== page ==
A stainless steel is classified into a number of classes based on its microstructural phases which are primarily different from the other classes. While every class of stainless steel has a distinct microstructural phase, stainless steels belonging to the duplex category have a microstructure that is very similar to the microstructure of two other classes, namely the ferritic and austenitic stainless steels. It is known that duplex stainless steel contains a mixture of austenite and ferrite as the microstructure of the metal. Having both austenite and ferrite present in duplex steel in a 50% ratio is equivalent to the ratio of both these crystalline structures. 

This type of stainless steel is called a super duplex stainless steel. It can be further divided into three subcategories, one of which is called a super duplex stainless steel. Due to the dual microstructure of super duplex grades, they also have a very high pitting resistance equivalent number or PREN (pitting resistance equivalent numbers), with values ranging from 22 to 45. These numbers indicate the extent to which super duplex grades resist pitting attacks.

differences between Duplex Stainless Steel and Super Duplex Stainless Steel

In addition to the three duplex types, the super duplex type of stainless steel offers high corrosion resistance. Its PREN ranges from 38 to 45. 

As a result of the incredible alloying of such stainless steel grades, such stainless steel grades have much higher chemistry than conventional stainless steel grades like grades 304 and 316. 

Due to the fact that they are highly alloyed, their corrosion resistance is of high quality, and their mechanical strength is also very high. It should be noted, however, that stainless steels such as super duplex steel are very tough due to the high alloying they possess, and this is also the reason why super duplex steel grades can be more difficult to process. Moreover, the higher content of elements such as chromium, nickel, molybdenum, nitrogen, and even tungsten in these materials, makes it remarkably easy to form intermetallic phases. This intermetallic phase also results in a drastic reduction in the impact resistance of the super duplex stainless steel variety due to the presence of intermetallic phases within the material. Therefore, buyers must deal with manufacturers or suppliers who are not only experienced but will also produce high-quality products. If either stainless steel grade has been manufactured using faulty methods, the end product may yield a very poor performance if manufacturing process used to manufacture it is faulty.

A Comparison Of The Price Difference Between Duplexes And Super Duplexes

While both grades have corrosion resistance properties better than conventional austenitic stainless steel alloys, the resistance to pitting, in particular, is a quality that is more evident in super duplex stainless steel grades, compared to conventional austenitic stainless steel alloys. As compared to standard duplex grades, which contain about 22% chromium, it is possible to achieve a high level of pitting resistance by increasing the chromium content to about 27%. A greater quantity of chromium changes the dual microstructure of super duplex stainless steel, which is why if the alloy is made of nickel, nickel will be added to its chemistry along with other elements in super duplex stainless steels. As a commodity metal, nickel is an expensive metal because its price fluctuates. Molybdenum, on the other hand, being a rare element, is also expensive. Increasing the concentrations of nickel and molybdenum in the alloy tends to lead to a higher price for super duplex steels.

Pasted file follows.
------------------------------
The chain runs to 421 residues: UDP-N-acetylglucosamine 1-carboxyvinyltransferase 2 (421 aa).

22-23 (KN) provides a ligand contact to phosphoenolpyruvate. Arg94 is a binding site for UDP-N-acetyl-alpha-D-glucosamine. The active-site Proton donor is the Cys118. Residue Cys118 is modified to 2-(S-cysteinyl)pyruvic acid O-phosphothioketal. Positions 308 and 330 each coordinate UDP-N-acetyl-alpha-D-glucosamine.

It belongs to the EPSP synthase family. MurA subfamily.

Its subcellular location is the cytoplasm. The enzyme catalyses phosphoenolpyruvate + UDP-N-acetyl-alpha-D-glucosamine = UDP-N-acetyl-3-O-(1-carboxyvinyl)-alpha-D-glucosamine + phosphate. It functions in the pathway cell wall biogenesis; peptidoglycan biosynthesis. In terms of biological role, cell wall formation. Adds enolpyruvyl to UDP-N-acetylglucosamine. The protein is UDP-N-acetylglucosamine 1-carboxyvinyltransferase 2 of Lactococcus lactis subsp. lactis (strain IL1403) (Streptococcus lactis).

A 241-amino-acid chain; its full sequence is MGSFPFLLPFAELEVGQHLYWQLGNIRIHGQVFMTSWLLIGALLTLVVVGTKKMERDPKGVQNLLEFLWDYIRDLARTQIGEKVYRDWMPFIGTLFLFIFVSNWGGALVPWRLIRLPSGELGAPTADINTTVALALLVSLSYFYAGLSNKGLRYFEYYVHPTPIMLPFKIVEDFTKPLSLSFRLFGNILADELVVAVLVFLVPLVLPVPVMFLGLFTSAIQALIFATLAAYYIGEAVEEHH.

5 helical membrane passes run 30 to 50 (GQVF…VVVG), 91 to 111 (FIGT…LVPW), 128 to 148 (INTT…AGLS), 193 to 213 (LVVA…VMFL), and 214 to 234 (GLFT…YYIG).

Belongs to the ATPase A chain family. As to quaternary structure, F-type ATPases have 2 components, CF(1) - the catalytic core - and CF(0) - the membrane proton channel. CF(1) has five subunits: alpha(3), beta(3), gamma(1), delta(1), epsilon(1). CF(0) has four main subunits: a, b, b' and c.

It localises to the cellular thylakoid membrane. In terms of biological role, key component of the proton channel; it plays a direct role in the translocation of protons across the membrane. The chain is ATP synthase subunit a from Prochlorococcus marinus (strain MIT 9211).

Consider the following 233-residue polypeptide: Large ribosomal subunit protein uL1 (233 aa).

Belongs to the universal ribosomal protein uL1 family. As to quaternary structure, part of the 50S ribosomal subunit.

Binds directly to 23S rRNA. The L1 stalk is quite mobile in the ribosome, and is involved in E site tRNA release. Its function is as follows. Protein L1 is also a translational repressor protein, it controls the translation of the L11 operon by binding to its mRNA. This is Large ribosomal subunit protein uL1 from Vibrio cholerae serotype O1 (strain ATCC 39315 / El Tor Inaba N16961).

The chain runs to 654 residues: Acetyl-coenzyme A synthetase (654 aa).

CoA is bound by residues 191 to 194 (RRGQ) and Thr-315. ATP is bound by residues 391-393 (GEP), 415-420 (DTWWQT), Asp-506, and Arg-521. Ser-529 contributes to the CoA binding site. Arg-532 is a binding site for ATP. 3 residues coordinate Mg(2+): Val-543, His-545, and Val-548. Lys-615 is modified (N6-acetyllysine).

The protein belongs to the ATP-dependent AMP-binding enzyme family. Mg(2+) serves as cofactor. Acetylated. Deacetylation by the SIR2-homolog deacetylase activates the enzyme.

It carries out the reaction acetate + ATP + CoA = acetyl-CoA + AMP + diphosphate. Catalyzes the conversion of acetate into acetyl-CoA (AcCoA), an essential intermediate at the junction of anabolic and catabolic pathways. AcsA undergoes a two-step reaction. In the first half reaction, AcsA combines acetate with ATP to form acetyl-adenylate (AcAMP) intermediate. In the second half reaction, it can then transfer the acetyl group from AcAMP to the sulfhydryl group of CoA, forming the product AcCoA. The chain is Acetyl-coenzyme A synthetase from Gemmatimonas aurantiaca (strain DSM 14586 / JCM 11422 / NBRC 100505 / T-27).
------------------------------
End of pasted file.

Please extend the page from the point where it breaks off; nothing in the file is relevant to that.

The Welding Of Duplex And Super Duplex Stainless Steels

A significant difference between conventional austenitic stainless steel alloys and these alloys is that, unlike conventional austenitic stainless steel alloys, the HAZ in these alloys is affected by welding. During welding, there are several issues are noted in the HAZ or heat-affected weld zone, such as loss of toughness, cracks after welding, and a decrease in the corrosion resistance of the alloy. 

Welders with experience in SAW, TIG, and MIG welding processes will be able to weld either grade using SAW, TIG, or MIG welding techniques, with alloys being subjected to proper post-welding treatment.

Corrosion Resistance Of Duplex And Superduplex

As explained above, the addition of chromium, nickel, molybdenum, nitrogen, and tungsten to their alloys improves their corrosion resistance behavior. Their pitting resistance could reach 45 percent, and they have superior oxidation corrosion resistance. Furthermore, they can be used at elevated temperatures without oxidation corrosion. Additionally, they are resistant to many alkalines, acids, and neutrals.

The Cutting Speed Of Duplex And Superduplex Stainless Steel

It has been known that these alloys tend to work hard, so it is likely to be wise to machine them in accordance with some parameters in order to ensure they will perform as intended. By taking into consideration the alloy's strong thermal conductivity and its low thermal conductivity properties, manufacturers will have the option of making use of machines that are both rigid and stronger, and combining them with high-performance inserts. As well as using a lot of coolant in the machining process, there will also be a lot of preparation needed during the process. The use of specific speeds and feeds during the machining of duplex and super duplex stainless steel alloys has proven to be a very effective and efficient method for ensuring an efficient process of machining these alloys.